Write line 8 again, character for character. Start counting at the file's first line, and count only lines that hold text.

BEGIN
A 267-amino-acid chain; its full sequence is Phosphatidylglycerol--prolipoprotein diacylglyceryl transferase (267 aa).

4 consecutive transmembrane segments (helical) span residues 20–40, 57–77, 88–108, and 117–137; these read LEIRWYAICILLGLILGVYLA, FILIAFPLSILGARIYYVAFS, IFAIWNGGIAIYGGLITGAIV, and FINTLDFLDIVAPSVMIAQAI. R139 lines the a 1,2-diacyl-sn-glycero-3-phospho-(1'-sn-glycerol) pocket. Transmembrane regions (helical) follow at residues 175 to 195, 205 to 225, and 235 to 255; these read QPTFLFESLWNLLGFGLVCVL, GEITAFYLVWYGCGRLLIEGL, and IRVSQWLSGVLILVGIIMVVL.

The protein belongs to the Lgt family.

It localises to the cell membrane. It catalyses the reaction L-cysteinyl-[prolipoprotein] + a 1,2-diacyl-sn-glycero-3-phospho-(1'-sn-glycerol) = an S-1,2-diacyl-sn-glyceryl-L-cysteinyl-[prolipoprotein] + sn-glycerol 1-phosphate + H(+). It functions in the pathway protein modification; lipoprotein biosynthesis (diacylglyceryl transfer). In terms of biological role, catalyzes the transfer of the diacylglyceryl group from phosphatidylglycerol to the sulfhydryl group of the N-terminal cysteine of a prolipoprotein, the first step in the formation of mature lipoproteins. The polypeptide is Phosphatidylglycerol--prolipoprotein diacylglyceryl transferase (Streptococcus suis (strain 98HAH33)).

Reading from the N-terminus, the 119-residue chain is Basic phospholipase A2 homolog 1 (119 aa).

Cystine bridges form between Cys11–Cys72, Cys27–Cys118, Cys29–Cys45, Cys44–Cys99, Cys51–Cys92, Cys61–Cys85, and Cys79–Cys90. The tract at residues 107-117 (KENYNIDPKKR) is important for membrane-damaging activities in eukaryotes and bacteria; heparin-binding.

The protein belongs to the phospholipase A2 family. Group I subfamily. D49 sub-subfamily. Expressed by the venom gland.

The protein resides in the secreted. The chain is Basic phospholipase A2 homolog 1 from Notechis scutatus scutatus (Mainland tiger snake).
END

The protein resides in the secreted. The chain is Basic phospholipase A2 homolog 1 from Notechis scutatus scutatus (Mainland tiger snake).